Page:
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By The Inlander & r & & r & THE BOURNE ULTIMATUM


The second sequel in the Bourne series takes everything up a couple of notches, while revisiting the same territory that made the first two films so good. Matt Damon returns as the amnesia-suffering former CIA agent, regularly chased and shot at by his own people, for reasons that are eventually revealed. But there's also trouble between members of the CIA camp (David Strathairn, Joan Allen) who dislike each other. This is an excellent addition to the Bourne film catalogue. (ES) Rated PG-13





DADDY DAY CAMP


First there was Daddy Day Care, in which Eddie Murphy and Jeff Garlin started a daycare center. The film made so much money, another was ordered. Garlin was thrilled; Murphy was not and he dropped out. Now we've got Cuba Gooding Jr. in the Murphy part, and Paul Rae (who?) in the Garlin part. The title says it all, except for this: This marks the feature directorial debut of Fred Savage (The Wonder Years; he's 30 now). (ES) Rated PG





DOLPHINS


Flipper has never been this big. But then again, he has yet to make his big screen debut at the IMAX. Greg MacGillivray's documentary reads like a children's book then transitions into an insightful look into the everyday lives of the loveable sea mammals. The movie tags along with a group of researchers exploring the minds and patterns of more than 40 different varieties of dolphin. (KM) Not Rated





HAIRSPRAY


There have been plenty of big, splashy musicals in recent years, but why are they always so grim? This one, about teens in Baltimore in the early '60s, is incredibly happy, and heck, John Travolta plays a 350-pound woman! It's about mother-daughter relationships, husband-wife relationships, times of racial change, all celebrated in catchy song and dance. Yes, there is such thing as a feel-good movie. (ES) Rated PG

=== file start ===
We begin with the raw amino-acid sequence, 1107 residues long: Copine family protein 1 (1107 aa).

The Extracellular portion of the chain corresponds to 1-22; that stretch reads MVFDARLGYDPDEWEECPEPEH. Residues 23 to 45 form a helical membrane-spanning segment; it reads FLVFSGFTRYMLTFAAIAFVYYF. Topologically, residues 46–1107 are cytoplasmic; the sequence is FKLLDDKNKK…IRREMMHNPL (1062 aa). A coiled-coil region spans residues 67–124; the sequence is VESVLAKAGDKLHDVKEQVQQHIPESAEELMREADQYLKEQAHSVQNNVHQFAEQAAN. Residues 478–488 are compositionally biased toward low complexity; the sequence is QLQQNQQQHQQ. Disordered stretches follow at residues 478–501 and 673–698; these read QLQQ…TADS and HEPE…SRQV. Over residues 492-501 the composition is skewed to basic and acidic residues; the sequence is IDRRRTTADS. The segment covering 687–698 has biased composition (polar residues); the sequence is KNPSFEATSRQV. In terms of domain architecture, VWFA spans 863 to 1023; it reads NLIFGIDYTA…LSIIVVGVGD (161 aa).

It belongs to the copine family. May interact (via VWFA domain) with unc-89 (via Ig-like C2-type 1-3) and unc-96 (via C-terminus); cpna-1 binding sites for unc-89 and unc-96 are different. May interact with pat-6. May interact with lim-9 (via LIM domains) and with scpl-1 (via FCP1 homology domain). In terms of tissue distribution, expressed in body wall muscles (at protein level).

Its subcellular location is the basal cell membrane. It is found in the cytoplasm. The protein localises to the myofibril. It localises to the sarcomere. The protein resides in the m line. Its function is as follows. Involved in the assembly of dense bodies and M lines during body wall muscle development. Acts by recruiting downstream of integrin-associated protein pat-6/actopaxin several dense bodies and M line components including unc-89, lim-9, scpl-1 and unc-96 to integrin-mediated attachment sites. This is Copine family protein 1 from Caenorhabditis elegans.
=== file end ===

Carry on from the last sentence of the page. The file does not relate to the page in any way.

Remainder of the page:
HARRY POTTER AND THE ORDER OF THE PHOENIX


The best Potter to date makes the previous, comparatively bloated entry almost forgettable. This streamlined version of the immense fifth book picks up with Harry (Daniel Radcliffe) threatened with expulsion from Hogwarts for using his magic in public. The ever-sprawling story relies less on the friendships among him, Hermione (Emma Watson), and Ron (Rupert Gint), and more on a transformation from fantasy to horror, with politics thrown in. (ES) Rated PG-13





HURRICANE ON THE BAYOU


Katrina can be discussed in human, social and political terms in forums ranging from political roundtables to Spike Lee films. But Hurricane on the Bayou examines the hurricane as an ecological issue. Beginning as a documentary about the Mississippi Delta, the filmmakers end up turning their IMAX cameras on Katrina as an example of a worst-case scenario. (MD) Not Rated; no deaths are depicted





I NOW PRONOUNCE YOU CHUCK AND LARRY


Two FDNY firefighters must pretend they're gay to keep their benefits. The reason that firefighters Chuck (Adam Sandler) and Larry (Kevin James) are pretending to be gay doesn't make much sense, but why should it? It's merely the entire plot. But the most important lesson of all is that Sandler and James are not themselves homosexuals. (BK) Rated PG-13





KNOCKED UP


A story of a slacker who gets an ambitious entertainment reporter preggers, Knocked Up is a nice commentary on the current state of the family. Writer/director Judd Apatow's male characters are enthralling, especially Pete (Paul Rudd). His women lack dimension but the casting choices (Katherine Heigl and Leslie Mann specifically) add depth and warmth. (LB) Rated PG





NO RESERVATIONS


The workaholic, humorless chef (Catherine Zeta-Jones) takes time off to become the guardian of her recently orphaned niece (Abigail Breslin). While she's out, the restaurant hires a happy, freewheeling chef (Aaron Eckhart) to cover for her. When she returns, he stays, and the story turns into a sort of emotional food fight, with him worshipping her, and her despising him. Too many story changes, without any explanations, spoil the broth. And everything comes out just as you think it will. (ES) Rated PG